One of the really great things that I love about the west coast is the completely blase nature of fruit trees and how incredibly available they are. So of course, John Muir National Historic Site has a historic orchard or two, and I just cant help myself from sharing all the really cool fruits that grow here.
One of the most prominent, but also weirder fruits at the park is the quince. A whitish orange, fuzzy fruit that supposedly leaves your mouth very dry and can only really be eaten as a jam. Supposedly the quince is a very old fruit, talked about in ancient Greece, eaten by Adam and Eve, and was used as the original marmalade.
Another peculiar plant that I hadn’t heard of until I arrived at this park is the loquat. It’s relatively small, slightly larger than a grape, and has a very interesting skin. While it isn’t my favorite to eat I’m glad that I got the chance to discover it.
A really cool and gorgeous plant at the park is the pomegranate. I really love the crazy amount of flowers that this shrub produces, unfortunately it rarely get any fruits, even so, everyone loves taking pictures of the flowers as they walk by. Though I am hopeful for at least one fruit considering the amount of rain this area got this year.
A group of trees that produce an incredible amount of fruit are the lemon trees. These were especially interesting because they look nothing like the perfect fruit that you find at the grocery store, yet they taste the same, even better! I especially had a great time trying to harvest a bunch of these, it was still amazing to see how many were left after I was done.
Another group of trees that I spent a lot of time admiring were the olive trees. They’re super gorgeous and have a spectacular form and flow to them. They were super fun to prune and I cant wait to see what they look like when they fruit and flower.
I had a lot of fun learning about the almond trees because I had never realized how almonds came to be. I had just always assumed that they appeared in cans and were sold from there. Getting to open up their little pods and see their origin was very interesting.
One plant at Eugene O’Neil that is very distinct in the cherry tree. It has these brilliant red leaves that you can see from afar, and the fruit almost blends in with them. This is another plant that produces a massive amount of delicious fruit.
Now on to a plant that I had already talked about before and slightly hate aesthetically, the grape. This neat little vine is basically invincible and super fun to prune. It fruits in late fall, though the fruit isn’t said to be the best tasting and is really only good for wine.
One fruit tree that I’m really excited to try is the fig tree. I’ve heard that it has a very unique and distinct taste and I’ve patiently waiting for them to ripen. Not only that, they have a very interesting leaf and from, and are super hardy.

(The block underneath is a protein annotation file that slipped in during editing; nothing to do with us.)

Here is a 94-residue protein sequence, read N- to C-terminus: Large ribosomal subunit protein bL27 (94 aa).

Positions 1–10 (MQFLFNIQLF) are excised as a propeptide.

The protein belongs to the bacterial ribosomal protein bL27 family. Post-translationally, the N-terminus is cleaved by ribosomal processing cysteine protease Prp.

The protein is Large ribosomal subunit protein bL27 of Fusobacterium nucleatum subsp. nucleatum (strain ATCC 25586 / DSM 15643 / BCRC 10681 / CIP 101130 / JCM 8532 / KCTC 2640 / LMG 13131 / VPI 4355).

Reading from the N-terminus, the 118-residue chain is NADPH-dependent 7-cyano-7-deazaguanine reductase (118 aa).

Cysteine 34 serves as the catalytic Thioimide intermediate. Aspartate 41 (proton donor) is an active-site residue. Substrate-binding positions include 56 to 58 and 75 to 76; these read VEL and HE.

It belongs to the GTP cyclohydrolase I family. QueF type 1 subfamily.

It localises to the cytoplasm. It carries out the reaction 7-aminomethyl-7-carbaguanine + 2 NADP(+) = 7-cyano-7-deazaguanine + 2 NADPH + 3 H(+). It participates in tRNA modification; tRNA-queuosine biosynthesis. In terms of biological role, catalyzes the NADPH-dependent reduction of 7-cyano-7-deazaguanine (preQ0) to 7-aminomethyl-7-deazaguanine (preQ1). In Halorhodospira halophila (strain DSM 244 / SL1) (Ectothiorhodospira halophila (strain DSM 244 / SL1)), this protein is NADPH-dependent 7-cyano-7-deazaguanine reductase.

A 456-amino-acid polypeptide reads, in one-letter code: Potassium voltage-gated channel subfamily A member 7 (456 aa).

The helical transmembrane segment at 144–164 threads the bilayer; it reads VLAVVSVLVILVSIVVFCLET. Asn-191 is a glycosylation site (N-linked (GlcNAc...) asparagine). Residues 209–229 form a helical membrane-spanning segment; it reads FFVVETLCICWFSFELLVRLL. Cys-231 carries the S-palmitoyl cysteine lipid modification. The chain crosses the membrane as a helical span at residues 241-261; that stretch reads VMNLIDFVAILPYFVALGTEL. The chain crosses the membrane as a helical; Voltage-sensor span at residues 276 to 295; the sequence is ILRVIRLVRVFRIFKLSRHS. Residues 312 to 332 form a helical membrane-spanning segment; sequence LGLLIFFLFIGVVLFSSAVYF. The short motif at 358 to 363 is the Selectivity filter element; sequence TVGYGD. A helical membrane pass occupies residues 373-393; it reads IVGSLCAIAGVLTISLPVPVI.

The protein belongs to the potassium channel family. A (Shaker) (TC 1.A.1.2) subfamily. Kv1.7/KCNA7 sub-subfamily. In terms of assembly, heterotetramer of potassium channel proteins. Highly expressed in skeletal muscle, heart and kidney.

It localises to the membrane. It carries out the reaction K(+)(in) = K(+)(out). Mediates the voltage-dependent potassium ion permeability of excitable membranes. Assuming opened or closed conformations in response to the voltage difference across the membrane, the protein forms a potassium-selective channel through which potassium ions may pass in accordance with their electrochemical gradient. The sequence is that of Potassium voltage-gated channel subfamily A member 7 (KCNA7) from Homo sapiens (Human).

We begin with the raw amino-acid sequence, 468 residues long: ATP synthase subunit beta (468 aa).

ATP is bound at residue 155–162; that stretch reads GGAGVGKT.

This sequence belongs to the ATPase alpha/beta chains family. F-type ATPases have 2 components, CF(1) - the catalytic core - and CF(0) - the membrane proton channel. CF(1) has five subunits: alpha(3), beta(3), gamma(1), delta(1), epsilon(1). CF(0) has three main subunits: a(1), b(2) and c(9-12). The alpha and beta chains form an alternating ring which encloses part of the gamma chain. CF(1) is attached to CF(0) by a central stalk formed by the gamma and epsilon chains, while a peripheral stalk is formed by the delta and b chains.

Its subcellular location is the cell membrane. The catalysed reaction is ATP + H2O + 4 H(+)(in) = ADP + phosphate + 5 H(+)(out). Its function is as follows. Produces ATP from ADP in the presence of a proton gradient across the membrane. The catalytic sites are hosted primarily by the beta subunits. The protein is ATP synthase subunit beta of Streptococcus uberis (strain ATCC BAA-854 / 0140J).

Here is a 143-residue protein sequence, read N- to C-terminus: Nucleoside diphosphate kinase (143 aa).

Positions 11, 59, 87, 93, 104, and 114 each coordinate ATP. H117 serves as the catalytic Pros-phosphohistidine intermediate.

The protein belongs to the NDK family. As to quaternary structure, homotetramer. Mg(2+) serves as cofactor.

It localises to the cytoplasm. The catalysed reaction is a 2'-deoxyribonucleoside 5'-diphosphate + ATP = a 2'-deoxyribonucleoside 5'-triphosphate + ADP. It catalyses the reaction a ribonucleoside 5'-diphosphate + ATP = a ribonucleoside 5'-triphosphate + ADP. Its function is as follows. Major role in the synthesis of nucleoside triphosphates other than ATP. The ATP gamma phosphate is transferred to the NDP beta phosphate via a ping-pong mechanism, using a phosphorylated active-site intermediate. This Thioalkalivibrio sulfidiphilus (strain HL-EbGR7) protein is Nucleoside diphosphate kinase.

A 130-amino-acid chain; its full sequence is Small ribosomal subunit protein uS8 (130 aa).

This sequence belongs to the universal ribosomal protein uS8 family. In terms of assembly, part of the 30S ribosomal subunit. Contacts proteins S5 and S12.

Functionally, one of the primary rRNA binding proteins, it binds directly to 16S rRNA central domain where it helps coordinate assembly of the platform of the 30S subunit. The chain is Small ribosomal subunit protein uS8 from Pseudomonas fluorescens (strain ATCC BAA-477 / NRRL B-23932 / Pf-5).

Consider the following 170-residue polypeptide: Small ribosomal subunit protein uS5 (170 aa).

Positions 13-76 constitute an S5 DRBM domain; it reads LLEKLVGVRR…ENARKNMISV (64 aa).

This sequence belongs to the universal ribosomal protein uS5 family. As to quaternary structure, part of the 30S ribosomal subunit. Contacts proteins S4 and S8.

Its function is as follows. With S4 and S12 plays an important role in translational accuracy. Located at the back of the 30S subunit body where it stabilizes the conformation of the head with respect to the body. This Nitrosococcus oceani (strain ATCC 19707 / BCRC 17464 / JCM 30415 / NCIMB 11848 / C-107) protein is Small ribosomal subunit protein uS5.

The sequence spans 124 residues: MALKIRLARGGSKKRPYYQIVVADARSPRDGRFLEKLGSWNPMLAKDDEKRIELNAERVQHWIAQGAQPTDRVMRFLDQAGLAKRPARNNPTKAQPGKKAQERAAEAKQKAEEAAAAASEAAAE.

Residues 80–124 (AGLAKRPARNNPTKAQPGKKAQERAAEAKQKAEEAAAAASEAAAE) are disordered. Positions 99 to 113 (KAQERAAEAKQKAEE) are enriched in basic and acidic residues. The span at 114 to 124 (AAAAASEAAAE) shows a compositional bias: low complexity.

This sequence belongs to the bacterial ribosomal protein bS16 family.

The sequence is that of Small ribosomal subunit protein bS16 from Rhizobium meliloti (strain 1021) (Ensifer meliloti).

The plums at John Muir and Eugene O’Neil are exceptionally good, and are, again, another big producer of fruit. The orchard at John Muir is impeccable in it’s form, shape, and fruit, and are is one of my favorite plants to admire. They barely need any pruning and I definitely want a grove of my own some day.
Apples at John Muir are definitely underwhelming. In general apple trees aren’t much to look at, and I’m very sure the majority of people don’t even know that they exist at the park. The one pictures here is quite older than some other trees that are tucked away and underappreciated. Even so, I love all the plants at the park including this one.
Peaches are also another fruit that you can find at the park, and they’re another fruit that looks totally different than what you would’ve imagined them to be like. They’re very similar to an almond with that fuzzy outside skin. One thing that unfortunately happens to these peaches though, is that they get this disease called peach leaf curl ,and while the tree still produces viable fruit, any kind of disease is bad.
The oranges at John Muir are another plant that I think doesn’t get as much attention as it deserves. It doesn’t look the prettiest, and doesn’t produce much fruit, but it’s still important and still has merit in it’s position at this national historic site.
Apricots are another awesome fruit tree that you can find at John Muir. I haven’t had much contact with these trees, but they do need a considerable amount of work done on them and I can’t wait to get up and started.
The pear trees at the park are pretty new, and need a bit of maintenance to keep them from going into decline. Of course, as with every other plant, I will be so thrilled when I’m finally able to try them. You can see the little baby fruits growing on them now and I swear I can notice the difference in size when I walk past them every morning.
Finally the strawberry tree. In all honesty I don’t know much about this tree. I happened upon it once, and was told that it does produce edible fruit, though they’re nothing like a strawberry and ripen in early winter. Despite that, it’s quite fascinating and I hope to learn more about it as the summer progresses.
Thanks so much for reading about me raving about all the plants you can find at John Muir and Eugene O’Neil National Historic Sites.